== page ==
Defense contractor Raytheon (NYSE:RTN) reported strong earnings for 2Q 2013, and raised Non-GAAP Adjusted EPS guidance to a range of $6.00 - 6.10 per share, from $5.75 - $5.90. At a P/E of 12.5, and a dividend yield of 2.98%, the stock is a good selection for investors who want to play defense.
I recently added the company to my portfolio, and have since updated my estimate of value, first published in a bullish article in January, 2011. This article focuses on valuation, updating the previous analysis.
Unfunded Pension Obligations
Accounting rules permit unfunded pension obligations to be reflected in Accumulated Other Comprehensive Income (Loss), and only gradually passed through the earnings statement. In Raytheon's case, these obligations are substantial, and growing. When assessing the company's earning power, the steady accumulation of pension obligations has to be given due consideration. Here's how I do the math:
The use of five year average EPS adheres to Ben Graham's suggested approach. The multiple of 20 on this metric is my rule of thumb for high quality companies, where size, stable earnings growth and shareholder friendliness are evident.
Pension obligations are subject to estimate, and are dependent on assumptions about future returns, as well as the discount applied to future obligations. From the 2012 10-K:
The assumptions are consistent with past performance and current interest rate levels.
Sequestration and Defense Cuts
Prices of defense contractors reflect the market's estimation of future cuts in government spending. Democrats generally, and the Obama administration in particular, are regarded as hostile to military spending.
From an investment point of view, it's best to be politically and ideologically neutral. Pragmatically, difficult economic conditions provide a fertile ground for political, ethnic and religious differences. When the pie is shrinking, or inadequate to begin with, human beings start to divide themselves between "us" and "them."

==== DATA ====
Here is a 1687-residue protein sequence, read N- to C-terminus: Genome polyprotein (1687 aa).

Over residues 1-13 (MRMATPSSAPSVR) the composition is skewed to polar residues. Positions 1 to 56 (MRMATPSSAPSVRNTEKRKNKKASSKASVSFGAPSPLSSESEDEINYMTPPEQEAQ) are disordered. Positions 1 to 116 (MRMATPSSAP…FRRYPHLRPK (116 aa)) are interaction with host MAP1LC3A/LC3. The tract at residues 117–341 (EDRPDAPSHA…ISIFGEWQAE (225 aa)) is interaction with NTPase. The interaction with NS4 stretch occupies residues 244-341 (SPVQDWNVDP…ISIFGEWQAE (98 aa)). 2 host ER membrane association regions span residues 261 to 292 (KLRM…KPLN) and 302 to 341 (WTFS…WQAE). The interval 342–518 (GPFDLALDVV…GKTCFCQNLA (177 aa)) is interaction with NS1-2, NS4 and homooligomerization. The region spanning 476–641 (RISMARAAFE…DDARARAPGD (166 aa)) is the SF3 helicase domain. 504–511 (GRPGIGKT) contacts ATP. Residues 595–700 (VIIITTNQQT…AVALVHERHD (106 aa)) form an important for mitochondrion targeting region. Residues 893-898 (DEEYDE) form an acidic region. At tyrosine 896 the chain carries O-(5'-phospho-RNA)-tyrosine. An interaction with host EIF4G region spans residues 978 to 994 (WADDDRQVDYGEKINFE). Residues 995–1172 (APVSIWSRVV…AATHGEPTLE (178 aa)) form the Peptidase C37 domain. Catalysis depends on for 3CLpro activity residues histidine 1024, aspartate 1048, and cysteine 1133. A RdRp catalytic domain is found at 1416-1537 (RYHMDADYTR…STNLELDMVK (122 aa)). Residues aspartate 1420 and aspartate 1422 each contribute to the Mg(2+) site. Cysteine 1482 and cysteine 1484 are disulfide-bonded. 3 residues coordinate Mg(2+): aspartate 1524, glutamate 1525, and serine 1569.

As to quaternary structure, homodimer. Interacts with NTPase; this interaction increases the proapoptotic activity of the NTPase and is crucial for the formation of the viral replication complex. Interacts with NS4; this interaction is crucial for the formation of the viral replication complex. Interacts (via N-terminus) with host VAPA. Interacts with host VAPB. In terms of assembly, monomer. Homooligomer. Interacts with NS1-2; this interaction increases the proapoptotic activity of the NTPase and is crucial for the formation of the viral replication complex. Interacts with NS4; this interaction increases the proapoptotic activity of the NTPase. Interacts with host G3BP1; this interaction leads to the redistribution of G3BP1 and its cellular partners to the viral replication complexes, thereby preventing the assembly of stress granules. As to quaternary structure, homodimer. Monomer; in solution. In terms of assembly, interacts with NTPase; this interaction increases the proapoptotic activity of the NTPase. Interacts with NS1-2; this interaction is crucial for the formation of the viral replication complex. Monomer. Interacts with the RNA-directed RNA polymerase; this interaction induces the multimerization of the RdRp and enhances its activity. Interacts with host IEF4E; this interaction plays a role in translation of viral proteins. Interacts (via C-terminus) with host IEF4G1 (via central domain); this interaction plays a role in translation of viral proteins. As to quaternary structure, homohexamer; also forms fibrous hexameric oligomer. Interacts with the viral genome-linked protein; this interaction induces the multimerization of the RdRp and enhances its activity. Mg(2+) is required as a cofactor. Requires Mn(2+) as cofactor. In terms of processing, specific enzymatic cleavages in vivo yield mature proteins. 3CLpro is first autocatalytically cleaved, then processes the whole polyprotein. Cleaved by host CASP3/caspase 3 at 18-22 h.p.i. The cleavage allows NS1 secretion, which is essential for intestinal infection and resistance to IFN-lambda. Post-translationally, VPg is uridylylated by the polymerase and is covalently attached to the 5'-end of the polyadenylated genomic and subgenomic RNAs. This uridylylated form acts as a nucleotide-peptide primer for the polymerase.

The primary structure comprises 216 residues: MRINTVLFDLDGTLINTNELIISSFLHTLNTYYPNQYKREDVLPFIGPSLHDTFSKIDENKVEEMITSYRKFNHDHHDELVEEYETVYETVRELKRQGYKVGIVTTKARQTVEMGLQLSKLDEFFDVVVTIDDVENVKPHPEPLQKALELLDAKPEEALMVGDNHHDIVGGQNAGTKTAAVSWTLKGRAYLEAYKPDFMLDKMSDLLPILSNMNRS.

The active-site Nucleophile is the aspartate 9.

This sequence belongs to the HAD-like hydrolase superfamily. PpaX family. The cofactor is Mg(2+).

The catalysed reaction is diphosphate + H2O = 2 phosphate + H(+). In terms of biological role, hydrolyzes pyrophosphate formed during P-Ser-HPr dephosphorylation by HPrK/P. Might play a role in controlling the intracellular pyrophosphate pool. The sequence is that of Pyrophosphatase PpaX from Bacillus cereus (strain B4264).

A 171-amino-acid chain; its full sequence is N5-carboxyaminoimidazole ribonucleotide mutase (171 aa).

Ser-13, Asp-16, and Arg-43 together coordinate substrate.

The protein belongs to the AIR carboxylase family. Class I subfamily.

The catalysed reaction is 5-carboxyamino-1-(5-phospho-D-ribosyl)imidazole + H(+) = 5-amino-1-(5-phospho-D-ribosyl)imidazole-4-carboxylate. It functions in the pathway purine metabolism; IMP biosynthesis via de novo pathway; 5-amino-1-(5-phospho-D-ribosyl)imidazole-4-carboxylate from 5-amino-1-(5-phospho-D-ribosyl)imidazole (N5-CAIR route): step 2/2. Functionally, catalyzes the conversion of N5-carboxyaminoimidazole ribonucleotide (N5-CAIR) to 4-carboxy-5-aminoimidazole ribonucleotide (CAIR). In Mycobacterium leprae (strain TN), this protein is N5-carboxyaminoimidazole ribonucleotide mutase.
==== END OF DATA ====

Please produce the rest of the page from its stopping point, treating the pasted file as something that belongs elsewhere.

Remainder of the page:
The need for military preparedness is not going to go away.
Raytheon has a strong recent history of dividend growth, increasing it every year since 2005, with a five year CAGR of 14.5%. The payout ratio is 38%.
Share counts have decreased 5.6% annualized over the past five years, a major factor in that it decreases the number of shareholders who split the pool of funds disbursed as dividends. The buyback activity has increased shareholder value, in that the stock has traded below a conventional estimate of fair value during that time.
Reservations and Caveats
My previous call, based on the same methodology, was good. However, I don't have much company on my $87 target price. FinViz reports a consensus of $68.06, well below current. Morningstar sees a fair value of $67.
Consulting FASTGraphs, here's what you get:
Looking at price/multiple before and after the financial crisis, it's apparent that budget constraints and concerns for the priorities of the current administration have weighed heavily on the stock. I regard those concerns as transitory, as discussed previously.
Buying RTN at recent prices in the $75 area, investors have a realistic expectation of receiving an increasing flow of dividend income, as well as eventual share price appreciation.
Noting that both the market and the stock have been making new highs, and that our leaders in Congress will be taking up the issues around the budget from time to time, with the possibility of an impasse, better entry points are likely to be available in due course.
Disclosure: I am long RTN. I wrote this article myself, and it expresses my own opinions. I am not receiving compensation for it (other than from Seeking Alpha). I have no business relationship with any company whose stock is mentioned in this article.